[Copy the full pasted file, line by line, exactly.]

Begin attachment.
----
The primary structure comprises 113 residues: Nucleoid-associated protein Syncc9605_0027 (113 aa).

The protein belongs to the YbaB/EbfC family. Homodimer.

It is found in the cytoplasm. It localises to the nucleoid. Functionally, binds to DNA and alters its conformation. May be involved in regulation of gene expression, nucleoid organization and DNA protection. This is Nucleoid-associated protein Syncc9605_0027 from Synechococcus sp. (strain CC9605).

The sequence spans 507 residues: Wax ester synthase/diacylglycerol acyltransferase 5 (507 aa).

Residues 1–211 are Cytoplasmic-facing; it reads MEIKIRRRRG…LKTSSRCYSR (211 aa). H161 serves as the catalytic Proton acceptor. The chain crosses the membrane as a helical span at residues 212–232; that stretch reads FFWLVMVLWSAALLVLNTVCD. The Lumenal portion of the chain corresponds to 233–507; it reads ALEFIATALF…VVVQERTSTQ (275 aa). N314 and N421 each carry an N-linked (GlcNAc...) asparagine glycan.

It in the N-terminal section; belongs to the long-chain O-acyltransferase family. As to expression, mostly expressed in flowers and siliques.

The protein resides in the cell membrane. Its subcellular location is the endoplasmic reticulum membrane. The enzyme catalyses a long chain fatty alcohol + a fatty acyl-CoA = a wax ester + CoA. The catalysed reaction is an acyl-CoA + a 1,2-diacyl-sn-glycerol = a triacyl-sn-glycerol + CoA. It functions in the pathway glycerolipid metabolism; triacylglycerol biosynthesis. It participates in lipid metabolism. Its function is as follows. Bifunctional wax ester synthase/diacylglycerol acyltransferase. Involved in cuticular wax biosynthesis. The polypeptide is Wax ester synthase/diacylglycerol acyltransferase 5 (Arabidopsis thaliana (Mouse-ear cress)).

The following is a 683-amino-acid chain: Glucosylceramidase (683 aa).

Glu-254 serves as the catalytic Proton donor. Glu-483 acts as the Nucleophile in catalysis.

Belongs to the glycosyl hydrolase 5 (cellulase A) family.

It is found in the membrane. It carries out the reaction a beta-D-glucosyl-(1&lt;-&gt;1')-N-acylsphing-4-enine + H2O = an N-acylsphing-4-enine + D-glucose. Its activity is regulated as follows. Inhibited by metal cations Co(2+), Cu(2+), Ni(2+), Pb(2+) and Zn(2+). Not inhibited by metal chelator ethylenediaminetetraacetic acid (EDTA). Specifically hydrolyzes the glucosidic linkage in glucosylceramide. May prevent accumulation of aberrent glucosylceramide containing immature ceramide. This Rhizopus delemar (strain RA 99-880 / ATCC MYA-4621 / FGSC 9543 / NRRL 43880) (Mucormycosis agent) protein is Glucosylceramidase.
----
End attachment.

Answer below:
The primary structure comprises 113 residues: Nucleoid-associated protein Syncc9605_0027 (113 aa).

The protein belongs to the YbaB/EbfC family. Homodimer.

It is found in the cytoplasm. It localises to the nucleoid. Functionally, binds to DNA and alters its conformation. May be involved in regulation of gene expression, nucleoid organization and DNA protection. This is Nucleoid-associated protein Syncc9605_0027 from Synechococcus sp. (strain CC9605).

The sequence spans 507 residues: Wax ester synthase/diacylglycerol acyltransferase 5 (507 aa).

Residues 1–211 are Cytoplasmic-facing; it reads MEIKIRRRRG…LKTSSRCYSR (211 aa). H161 serves as the catalytic Proton acceptor. The chain crosses the membrane as a helical span at residues 212–232; that stretch reads FFWLVMVLWSAALLVLNTVCD. The Lumenal portion of the chain corresponds to 233–507; it reads ALEFIATALF…VVVQERTSTQ (275 aa). N314 and N421 each carry an N-linked (GlcNAc...) asparagine glycan.

It in the N-terminal section; belongs to the long-chain O-acyltransferase family. As to expression, mostly expressed in flowers and siliques.

The protein resides in the cell membrane. Its subcellular location is the endoplasmic reticulum membrane. The enzyme catalyses a long chain fatty alcohol + a fatty acyl-CoA = a wax ester + CoA. The catalysed reaction is an acyl-CoA + a 1,2-diacyl-sn-glycerol = a triacyl-sn-glycerol + CoA. It functions in the pathway glycerolipid metabolism; triacylglycerol biosynthesis. It participates in lipid metabolism. Its function is as follows. Bifunctional wax ester synthase/diacylglycerol acyltransferase. Involved in cuticular wax biosynthesis. The polypeptide is Wax ester synthase/diacylglycerol acyltransferase 5 (Arabidopsis thaliana (Mouse-ear cress)).

The following is a 683-amino-acid chain: Glucosylceramidase (683 aa).

Glu-254 serves as the catalytic Proton donor. Glu-483 acts as the Nucleophile in catalysis.

Belongs to the glycosyl hydrolase 5 (cellulase A) family.

It is found in the membrane. It carries out the reaction a beta-D-glucosyl-(1&lt;-&gt;1')-N-acylsphing-4-enine + H2O = an N-acylsphing-4-enine + D-glucose. Its activity is regulated as follows. Inhibited by metal cations Co(2+), Cu(2+), Ni(2+), Pb(2+) and Zn(2+). Not inhibited by metal chelator ethylenediaminetetraacetic acid (EDTA). Specifically hydrolyzes the glucosidic linkage in glucosylceramide. May prevent accumulation of aberrent glucosylceramide containing immature ceramide. This Rhizopus delemar (strain RA 99-880 / ATCC MYA-4621 / FGSC 9543 / NRRL 43880) (Mucormycosis agent) protein is Glucosylceramidase.